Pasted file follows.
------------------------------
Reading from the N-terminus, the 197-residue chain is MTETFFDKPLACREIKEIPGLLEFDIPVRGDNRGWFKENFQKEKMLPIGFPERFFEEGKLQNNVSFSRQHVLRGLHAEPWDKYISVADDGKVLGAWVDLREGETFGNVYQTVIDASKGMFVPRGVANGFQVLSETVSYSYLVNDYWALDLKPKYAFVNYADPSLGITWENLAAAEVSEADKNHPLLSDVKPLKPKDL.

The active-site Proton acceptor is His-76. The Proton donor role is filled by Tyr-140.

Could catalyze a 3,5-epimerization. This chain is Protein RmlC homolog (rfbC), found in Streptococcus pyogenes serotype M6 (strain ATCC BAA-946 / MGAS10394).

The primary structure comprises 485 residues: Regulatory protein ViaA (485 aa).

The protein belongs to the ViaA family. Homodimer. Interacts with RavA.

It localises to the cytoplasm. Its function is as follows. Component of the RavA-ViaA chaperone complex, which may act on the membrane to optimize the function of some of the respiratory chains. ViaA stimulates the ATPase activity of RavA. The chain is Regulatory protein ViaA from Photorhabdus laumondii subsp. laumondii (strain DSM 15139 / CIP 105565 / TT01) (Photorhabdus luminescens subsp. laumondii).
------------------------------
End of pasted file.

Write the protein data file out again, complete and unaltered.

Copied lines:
Reading from the N-terminus, the 197-residue chain is MTETFFDKPLACREIKEIPGLLEFDIPVRGDNRGWFKENFQKEKMLPIGFPERFFEEGKLQNNVSFSRQHVLRGLHAEPWDKYISVADDGKVLGAWVDLREGETFGNVYQTVIDASKGMFVPRGVANGFQVLSETVSYSYLVNDYWALDLKPKYAFVNYADPSLGITWENLAAAEVSEADKNHPLLSDVKPLKPKDL.

The active-site Proton acceptor is His-76. The Proton donor role is filled by Tyr-140.

Could catalyze a 3,5-epimerization. This chain is Protein RmlC homolog (rfbC), found in Streptococcus pyogenes serotype M6 (strain ATCC BAA-946 / MGAS10394).

The primary structure comprises 485 residues: Regulatory protein ViaA (485 aa).

The protein belongs to the ViaA family. Homodimer. Interacts with RavA.

It localises to the cytoplasm. Its function is as follows. Component of the RavA-ViaA chaperone complex, which may act on the membrane to optimize the function of some of the respiratory chains. ViaA stimulates the ATPase activity of RavA. The chain is Regulatory protein ViaA from Photorhabdus laumondii subsp. laumondii (strain DSM 15139 / CIP 105565 / TT01) (Photorhabdus luminescens subsp. laumondii).